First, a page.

Assessment or valuation in most of the states in the country is based on what’s referred to as “full and fair cash”. This principally refers to the amount of money a buyer would be willing to pay a seller in a free market. The duty of the tax assessor is to determine the full and fair cash value of the property and use it for determining the tax rate rather than try to create the value.
The mandate of the assessor is thus to discover and reflect the changes taking place in the market place and which can have significant impacts on the transaction involving the various properties. Below are some of the approaches adopted by assessors in coming up with the value of the various properties-:
With the market approach, the assessor determines the value of a property by reviewing the sales of similar properties in the same area. While following this approach, the assessor will consider only the sales of properties where both the seller and the buyer agreed on the final value without any undue pressure. This method is commonly adopted when the assessor needs to value farm properties and residential units.
Tax assessors can also adopt the cost approach to come up with the value of a property. With this approach, the assessor calculates the cost that would be needed to replace the structure with a similar one at the current time. Included in this approach is the cost of labor in the current market as well as the total cost of materials which would be used in the construction of a similar property.
If the structure is not a new one, the assessor will have to determine the depreciation rate from the time the structure was constructed, and the resulting value is added to the estimated value of the land to come up with the final value of the property. This approach is preferred when valuing utility properties as well as special purposes properties.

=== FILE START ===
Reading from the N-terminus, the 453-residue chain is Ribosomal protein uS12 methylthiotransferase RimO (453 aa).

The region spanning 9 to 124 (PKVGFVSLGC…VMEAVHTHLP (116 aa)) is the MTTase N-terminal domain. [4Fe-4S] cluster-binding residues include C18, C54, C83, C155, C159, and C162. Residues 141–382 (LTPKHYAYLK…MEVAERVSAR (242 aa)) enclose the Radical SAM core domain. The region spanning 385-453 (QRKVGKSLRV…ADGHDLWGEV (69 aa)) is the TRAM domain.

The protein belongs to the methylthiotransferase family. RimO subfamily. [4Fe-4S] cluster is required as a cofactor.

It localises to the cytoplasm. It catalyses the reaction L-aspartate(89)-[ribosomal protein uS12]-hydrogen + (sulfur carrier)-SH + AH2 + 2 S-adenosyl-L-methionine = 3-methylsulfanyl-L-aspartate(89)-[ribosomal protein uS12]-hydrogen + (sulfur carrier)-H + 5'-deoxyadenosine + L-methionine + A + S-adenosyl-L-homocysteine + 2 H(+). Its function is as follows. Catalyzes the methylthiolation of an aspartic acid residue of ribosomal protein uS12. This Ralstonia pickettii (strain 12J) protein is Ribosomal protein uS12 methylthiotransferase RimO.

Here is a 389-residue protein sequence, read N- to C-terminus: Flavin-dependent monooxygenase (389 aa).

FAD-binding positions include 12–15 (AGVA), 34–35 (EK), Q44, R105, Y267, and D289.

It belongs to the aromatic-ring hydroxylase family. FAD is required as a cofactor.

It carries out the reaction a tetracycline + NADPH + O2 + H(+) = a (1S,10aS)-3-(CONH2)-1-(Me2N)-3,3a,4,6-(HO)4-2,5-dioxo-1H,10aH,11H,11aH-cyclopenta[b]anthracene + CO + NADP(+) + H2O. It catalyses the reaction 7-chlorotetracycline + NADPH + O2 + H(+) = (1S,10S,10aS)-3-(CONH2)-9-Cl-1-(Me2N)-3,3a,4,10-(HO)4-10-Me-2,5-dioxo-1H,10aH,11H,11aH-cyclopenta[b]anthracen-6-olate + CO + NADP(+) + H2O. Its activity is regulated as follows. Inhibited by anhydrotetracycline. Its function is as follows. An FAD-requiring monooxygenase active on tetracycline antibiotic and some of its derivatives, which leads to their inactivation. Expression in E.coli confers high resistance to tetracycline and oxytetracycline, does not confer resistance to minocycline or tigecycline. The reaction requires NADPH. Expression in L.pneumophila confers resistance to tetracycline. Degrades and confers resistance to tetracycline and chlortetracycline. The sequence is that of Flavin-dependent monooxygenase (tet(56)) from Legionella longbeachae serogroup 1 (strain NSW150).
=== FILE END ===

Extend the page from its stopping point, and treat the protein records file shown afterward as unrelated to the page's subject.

The third method which assessors use to come up with the value of properties is the income approach. With this approach, the assessor will evaluate the income potential of the property should it be rented or leased out. To get the final value using this approach, the assessor will have to consider factors such as maintenance costs, operating expenses, financing terms, insurance costs, as well as the amount of income which is to be expected upon renting or leasing the property.
Once the assessor is through with estimating the market value of the property, the next step is to calculate the assessment. The assessment will, however, vary from one state to another, with the majority of the states putting the assessment of the property at a uniform percentage of the market value.
For instance, if a property has a market value of $200,000 and it is located in a state or city which assesses at 20% of the market value, then the assessment for this property would be $40,000. The assessment will then be multiplied by the tax rate or the mill levy of that jurisdiction to determine the final tax bill.